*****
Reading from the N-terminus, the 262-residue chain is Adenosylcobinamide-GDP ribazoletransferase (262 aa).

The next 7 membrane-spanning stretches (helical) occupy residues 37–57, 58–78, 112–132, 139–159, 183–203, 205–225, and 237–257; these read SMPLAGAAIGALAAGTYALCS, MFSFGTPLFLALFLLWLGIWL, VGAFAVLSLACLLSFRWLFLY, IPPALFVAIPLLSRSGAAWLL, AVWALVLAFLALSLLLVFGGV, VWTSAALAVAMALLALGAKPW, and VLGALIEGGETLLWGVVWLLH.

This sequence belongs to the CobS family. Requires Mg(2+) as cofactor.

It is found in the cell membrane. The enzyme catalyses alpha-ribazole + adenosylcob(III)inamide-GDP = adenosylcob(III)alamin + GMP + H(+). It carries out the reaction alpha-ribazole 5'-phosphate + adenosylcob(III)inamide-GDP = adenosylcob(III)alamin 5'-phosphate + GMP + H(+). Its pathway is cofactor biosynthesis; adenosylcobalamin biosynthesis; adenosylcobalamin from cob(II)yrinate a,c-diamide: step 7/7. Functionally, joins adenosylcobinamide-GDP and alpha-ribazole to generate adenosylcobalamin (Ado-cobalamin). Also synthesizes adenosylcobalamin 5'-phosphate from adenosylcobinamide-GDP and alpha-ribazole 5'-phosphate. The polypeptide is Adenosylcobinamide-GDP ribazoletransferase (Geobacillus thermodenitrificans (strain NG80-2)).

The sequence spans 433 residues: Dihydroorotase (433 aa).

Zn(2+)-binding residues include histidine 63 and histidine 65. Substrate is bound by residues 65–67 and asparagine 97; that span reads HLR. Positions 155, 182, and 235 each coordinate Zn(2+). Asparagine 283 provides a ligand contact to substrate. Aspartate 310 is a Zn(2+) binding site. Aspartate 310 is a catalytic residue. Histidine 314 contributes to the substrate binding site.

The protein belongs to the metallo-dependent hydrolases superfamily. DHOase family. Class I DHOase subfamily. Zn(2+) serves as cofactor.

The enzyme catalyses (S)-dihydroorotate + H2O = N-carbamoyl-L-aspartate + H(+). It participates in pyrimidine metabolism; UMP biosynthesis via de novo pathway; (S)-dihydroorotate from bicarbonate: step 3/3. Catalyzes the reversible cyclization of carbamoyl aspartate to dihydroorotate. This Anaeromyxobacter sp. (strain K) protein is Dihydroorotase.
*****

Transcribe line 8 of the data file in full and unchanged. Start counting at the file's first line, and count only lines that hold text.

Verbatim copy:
The enzyme catalyses (S)-dihydroorotate + H2O = N-carbamoyl-L-aspartate + H(+). It participates in pyrimidine metabolism; UMP biosynthesis via de novo pathway; (S)-dihydroorotate from bicarbonate: step 3/3. Catalyzes the reversible cyclization of carbamoyl aspartate to dihydroorotate. This Anaeromyxobacter sp. (strain K) protein is Dihydroorotase.